— Milwaukee Bucks (@Bucks) October 16, 2014
We respect fan squads everywhere. From Milwaukee to Portland to Kansas City to Germany. Our goal is build another great one at the @BMOHBC!
— Milwaukee Bucks (@Bucks) October 21, 2014
The proposed iteration of a Bucks supporters group is a rehash of Squad 6, a group organized and paid for by former Bucks player, and Australian, Andrew Bogut in 2009. That year, Bogut purchsed 100 lower-level tickets for every home game and gave them out to fans who he felt would raise the noise level and atmosphere inside the arena. But Squad 6 seems to have dissolved around the time Bogut was traded by the Bucks in 2012.
One characteristic that has always made MLS supporters groups special is the organic nature by which they formed and are still run to this day. It was the fans who wanted join together and support their team.
Can it work in the NBA if the teams take on the responsibility themselves for creating the supporters group? If it does, it could prove a game-changer for a smaller market team like the Bucks.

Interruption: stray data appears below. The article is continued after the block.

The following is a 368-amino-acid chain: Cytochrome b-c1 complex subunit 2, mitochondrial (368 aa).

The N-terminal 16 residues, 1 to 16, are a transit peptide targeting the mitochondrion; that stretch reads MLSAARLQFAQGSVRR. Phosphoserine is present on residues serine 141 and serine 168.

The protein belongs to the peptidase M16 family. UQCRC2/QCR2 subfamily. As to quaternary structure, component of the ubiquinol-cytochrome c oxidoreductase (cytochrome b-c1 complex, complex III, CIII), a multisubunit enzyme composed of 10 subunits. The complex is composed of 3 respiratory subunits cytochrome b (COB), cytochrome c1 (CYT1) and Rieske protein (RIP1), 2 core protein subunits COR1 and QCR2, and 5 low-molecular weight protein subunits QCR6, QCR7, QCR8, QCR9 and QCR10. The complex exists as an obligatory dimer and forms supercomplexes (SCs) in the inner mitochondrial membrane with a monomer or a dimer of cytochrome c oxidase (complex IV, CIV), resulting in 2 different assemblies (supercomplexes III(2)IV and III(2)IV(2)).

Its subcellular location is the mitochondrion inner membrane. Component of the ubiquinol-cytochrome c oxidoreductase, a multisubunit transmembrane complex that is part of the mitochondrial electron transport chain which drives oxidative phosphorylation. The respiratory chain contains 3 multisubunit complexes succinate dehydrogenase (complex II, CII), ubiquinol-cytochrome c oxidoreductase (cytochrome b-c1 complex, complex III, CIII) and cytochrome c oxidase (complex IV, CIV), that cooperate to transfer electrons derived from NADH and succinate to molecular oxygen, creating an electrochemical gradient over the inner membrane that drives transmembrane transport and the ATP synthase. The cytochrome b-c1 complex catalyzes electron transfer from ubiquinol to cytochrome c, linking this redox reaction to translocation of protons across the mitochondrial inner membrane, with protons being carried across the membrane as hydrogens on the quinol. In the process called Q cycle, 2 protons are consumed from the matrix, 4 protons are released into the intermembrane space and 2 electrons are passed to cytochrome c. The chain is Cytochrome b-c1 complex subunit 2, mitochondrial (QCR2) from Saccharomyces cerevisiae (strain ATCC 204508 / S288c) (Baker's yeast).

It is no secret that other sports teams in the US are jealous of the supporters sections of soccer teams both in MLS and around the world. The Milwaukee Bucks recent initiative just confirms what we have already assumed. If you have ever been to a soccer game and a basketball/football/hockey/baseball game it is clear there is something missing in the latter. Why the fans don’t sing songs or have chants is most likely a cultural phenomenon because from what I’ve heard the fans in Euroleague basketball are just as intense as their soccer counterparts. Since MLS takes its cue from already established international soccer traditions they were not prey to the preconceived notion that American sports fan have of how they conduct themselves during sporting events. However, in every other sport outside MLS American sports fans do not have the mentality to start their own supporters group because it is a foreign concept to them. The Bucks are trying to change that but the main problem with that is they are doing it rather than their fans. The change towards having supporters groups in the NBA has to start somewhere but it seems unnatural for a team to initiate the change. Although supporters groups interact with their club and the league, they are not directly controlled by either. It will be an interesting dynamic that will need to be handled carefully if it wants to enjoy long term success.